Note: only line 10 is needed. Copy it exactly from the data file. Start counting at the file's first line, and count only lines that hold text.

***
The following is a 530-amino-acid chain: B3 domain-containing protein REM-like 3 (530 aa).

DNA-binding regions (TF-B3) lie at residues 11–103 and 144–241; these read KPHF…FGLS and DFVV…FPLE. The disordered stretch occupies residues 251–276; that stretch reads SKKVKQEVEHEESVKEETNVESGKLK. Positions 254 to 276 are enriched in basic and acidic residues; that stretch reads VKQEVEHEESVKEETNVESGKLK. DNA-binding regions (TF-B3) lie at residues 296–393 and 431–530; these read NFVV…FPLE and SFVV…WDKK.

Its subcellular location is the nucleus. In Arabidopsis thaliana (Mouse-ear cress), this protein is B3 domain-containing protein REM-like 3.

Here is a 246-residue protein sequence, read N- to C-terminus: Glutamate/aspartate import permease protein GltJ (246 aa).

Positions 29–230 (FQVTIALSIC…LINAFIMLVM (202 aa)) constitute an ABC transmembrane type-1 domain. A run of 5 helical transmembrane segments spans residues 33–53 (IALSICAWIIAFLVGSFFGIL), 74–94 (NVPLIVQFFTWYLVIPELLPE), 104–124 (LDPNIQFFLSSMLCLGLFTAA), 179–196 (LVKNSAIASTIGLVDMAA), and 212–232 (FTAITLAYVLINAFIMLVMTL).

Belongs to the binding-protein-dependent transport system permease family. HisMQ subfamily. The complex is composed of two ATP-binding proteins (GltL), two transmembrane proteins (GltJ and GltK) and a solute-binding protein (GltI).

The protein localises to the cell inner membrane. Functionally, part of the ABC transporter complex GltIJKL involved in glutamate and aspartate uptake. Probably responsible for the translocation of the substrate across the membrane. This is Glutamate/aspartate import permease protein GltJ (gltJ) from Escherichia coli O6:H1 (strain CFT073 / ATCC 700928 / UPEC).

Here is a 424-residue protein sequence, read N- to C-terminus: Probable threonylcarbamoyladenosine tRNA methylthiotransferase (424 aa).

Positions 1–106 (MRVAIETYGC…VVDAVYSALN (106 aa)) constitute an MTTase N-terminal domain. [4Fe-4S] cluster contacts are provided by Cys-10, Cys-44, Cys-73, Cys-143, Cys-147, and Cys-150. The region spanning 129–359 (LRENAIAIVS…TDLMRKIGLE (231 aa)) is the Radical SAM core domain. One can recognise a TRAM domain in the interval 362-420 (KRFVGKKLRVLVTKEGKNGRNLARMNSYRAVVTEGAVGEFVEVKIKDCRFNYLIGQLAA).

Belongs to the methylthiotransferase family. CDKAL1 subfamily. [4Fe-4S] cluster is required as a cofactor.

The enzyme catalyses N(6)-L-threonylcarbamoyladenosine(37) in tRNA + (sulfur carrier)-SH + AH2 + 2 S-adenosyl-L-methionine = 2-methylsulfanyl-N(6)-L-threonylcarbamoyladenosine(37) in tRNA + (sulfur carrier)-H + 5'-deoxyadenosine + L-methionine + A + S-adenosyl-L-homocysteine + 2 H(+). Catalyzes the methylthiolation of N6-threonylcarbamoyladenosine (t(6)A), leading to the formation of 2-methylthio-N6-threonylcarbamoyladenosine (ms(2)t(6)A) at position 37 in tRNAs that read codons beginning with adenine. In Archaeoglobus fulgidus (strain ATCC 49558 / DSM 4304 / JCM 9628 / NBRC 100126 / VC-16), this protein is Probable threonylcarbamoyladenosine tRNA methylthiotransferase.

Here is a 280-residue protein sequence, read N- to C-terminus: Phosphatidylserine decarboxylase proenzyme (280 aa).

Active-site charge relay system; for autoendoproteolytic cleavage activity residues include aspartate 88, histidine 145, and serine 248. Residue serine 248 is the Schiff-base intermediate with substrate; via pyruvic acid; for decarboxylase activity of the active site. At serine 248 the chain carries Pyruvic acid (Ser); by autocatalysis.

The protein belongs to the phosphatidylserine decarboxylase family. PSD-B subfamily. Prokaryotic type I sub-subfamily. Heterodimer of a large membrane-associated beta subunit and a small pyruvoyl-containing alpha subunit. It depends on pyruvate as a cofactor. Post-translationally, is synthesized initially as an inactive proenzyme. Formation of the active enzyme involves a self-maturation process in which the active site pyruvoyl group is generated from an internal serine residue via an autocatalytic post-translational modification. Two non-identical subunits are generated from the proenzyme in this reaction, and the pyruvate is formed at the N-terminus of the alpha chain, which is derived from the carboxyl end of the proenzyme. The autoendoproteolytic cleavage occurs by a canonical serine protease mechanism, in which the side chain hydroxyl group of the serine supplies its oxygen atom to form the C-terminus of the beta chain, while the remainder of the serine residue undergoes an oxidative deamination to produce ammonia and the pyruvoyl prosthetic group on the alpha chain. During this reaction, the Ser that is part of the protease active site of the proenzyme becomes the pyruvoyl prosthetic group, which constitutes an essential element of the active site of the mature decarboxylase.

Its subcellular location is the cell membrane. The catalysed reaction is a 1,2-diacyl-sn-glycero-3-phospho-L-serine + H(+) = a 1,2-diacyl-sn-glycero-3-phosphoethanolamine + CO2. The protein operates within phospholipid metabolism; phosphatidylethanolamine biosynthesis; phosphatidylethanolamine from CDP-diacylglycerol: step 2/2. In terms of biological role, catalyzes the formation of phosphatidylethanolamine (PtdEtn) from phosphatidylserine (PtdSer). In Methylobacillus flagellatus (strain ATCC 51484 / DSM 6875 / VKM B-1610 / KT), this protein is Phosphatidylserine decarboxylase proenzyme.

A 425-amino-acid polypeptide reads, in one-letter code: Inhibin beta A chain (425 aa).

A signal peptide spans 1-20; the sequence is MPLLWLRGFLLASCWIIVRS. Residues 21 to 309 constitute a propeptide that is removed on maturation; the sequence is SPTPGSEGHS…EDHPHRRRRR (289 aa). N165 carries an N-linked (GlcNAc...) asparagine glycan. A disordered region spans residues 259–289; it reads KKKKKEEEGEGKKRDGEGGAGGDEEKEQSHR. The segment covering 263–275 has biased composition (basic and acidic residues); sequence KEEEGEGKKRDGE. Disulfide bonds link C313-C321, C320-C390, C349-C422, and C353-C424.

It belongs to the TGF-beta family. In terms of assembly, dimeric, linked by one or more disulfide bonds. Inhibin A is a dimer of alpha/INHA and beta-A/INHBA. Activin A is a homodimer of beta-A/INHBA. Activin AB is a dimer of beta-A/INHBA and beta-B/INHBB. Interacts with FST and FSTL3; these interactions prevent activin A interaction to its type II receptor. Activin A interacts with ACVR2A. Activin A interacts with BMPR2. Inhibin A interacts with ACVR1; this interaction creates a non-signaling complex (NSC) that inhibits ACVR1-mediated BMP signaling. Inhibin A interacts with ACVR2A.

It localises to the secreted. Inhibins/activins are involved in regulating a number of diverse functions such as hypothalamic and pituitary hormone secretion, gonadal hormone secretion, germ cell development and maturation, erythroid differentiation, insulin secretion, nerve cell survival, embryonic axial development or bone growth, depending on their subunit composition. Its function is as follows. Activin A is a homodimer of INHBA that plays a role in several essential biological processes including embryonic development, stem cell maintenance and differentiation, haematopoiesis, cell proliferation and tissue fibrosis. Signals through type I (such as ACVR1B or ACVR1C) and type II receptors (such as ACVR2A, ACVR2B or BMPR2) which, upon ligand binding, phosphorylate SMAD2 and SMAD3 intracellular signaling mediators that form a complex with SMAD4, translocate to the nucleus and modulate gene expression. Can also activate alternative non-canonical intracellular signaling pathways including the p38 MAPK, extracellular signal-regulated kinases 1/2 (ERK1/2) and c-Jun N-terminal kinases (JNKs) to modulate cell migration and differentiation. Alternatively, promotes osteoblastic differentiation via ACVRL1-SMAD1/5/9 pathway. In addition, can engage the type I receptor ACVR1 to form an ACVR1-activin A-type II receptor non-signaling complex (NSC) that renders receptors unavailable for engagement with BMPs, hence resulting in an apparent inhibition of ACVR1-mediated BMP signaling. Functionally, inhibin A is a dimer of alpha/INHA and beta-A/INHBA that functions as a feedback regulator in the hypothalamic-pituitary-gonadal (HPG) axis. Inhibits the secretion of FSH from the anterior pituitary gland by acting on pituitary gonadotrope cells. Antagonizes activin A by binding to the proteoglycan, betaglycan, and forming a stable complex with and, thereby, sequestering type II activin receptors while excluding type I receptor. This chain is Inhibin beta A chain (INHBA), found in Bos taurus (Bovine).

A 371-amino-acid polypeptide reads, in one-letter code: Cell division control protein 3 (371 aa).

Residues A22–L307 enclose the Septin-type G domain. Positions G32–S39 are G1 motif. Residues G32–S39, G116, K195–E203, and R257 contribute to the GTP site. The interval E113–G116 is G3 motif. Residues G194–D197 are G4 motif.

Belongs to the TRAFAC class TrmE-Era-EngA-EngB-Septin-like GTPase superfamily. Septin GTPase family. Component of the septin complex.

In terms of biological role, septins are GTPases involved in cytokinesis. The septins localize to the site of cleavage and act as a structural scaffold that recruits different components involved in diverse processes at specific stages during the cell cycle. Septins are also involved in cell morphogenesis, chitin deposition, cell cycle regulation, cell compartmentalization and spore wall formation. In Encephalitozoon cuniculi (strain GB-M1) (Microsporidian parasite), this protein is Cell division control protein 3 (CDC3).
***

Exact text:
Belongs to the methylthiotransferase family. CDKAL1 subfamily. [4Fe-4S] cluster is required as a cofactor.